Bank earnings beat expectations, but are they sustainable?
When it appears they aren't, things can take a turn for the worse in a hurry. While bank stocks recovered on Thursday, they fell significantly a day earlier when veteran banking analyst Richard Bove at Rochdale Securities cast doubt on Wells Fargo's chances to repeat its strong performance and recommended clients sell the stock as a result. Within moments of Bove's recommendation, the S&P 500 had fallen by 1.5 percent.
Bove's market-moving insight? Financial arrangements designed to protect Wells Fargo from a fall in revenue from mortgage servicing fees were bringing in huge amounts of money. In fact, they had become "the most compelling earnings event in each quarter," he wrote in a research report. Meanwhile, "the remaining business of the bank was very mixed," he added.
"It does not appear the bank can sustain the third quarter's results," Bove wrote. "I would avoid this stock."
It probably didn't help that Bove had been on CNBC that same morning touting Wells Fargo's stock after it reported a third-quarter profit that far exceeded most analysts' estimates. (He subsequently told Dow Jones Newswires that he'd no longer make such appearances, adding that his comments came before he had "a chance to take a good look at the numbers.")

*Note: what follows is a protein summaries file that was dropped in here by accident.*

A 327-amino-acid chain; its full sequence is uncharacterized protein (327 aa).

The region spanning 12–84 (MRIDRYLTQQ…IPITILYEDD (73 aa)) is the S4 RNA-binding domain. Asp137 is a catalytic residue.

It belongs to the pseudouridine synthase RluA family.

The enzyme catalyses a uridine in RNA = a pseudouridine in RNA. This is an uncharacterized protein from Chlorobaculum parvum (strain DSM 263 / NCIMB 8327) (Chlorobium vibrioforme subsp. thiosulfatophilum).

But Bove is far from the only analyst casting doubt on Wells' performance on such grounds. David Hendler, a debt analyst at CreditSights, wrote that the lender's "machine may be out of gas" as non-performing assets (those that are delinquent and no longer accruing interest) jumped in the quarter by more than any of its rivals.
So it's not too surprising that investors have been skeptical. Wells Fargo's shares have fallen about one percent since its earnings announcement on Wednesday morning, compared with a one percent gain for the financial companies included in the S&P 500.
Nor is Wells Fargo unique in this regard. David Konrad, a banking analyst at Keefe Bruyette & Woods, a New York investment firm that focuses on the financial industry, cited government involvement, shareholder dilution and potential losses on toxic assets as big reasons why better-than-expected results at Citigroup (C) were unlikely to be repeated.
Citigroup's stock has fallen 10.8 percent since reporting its third-quarter results last Thursday; the S&P 500 was little changed over the same period.
Meanwhile, JPMorgan, a company about which investors appear to harbor few doubts, has climbed 0.11 percent since announcing record quarterly revenue of $28.8 billion on Oct. 14. And it would be up even more if not for Wednesday afternoon's sell-off -- which just shows how pervasive doubts about sustainability can be.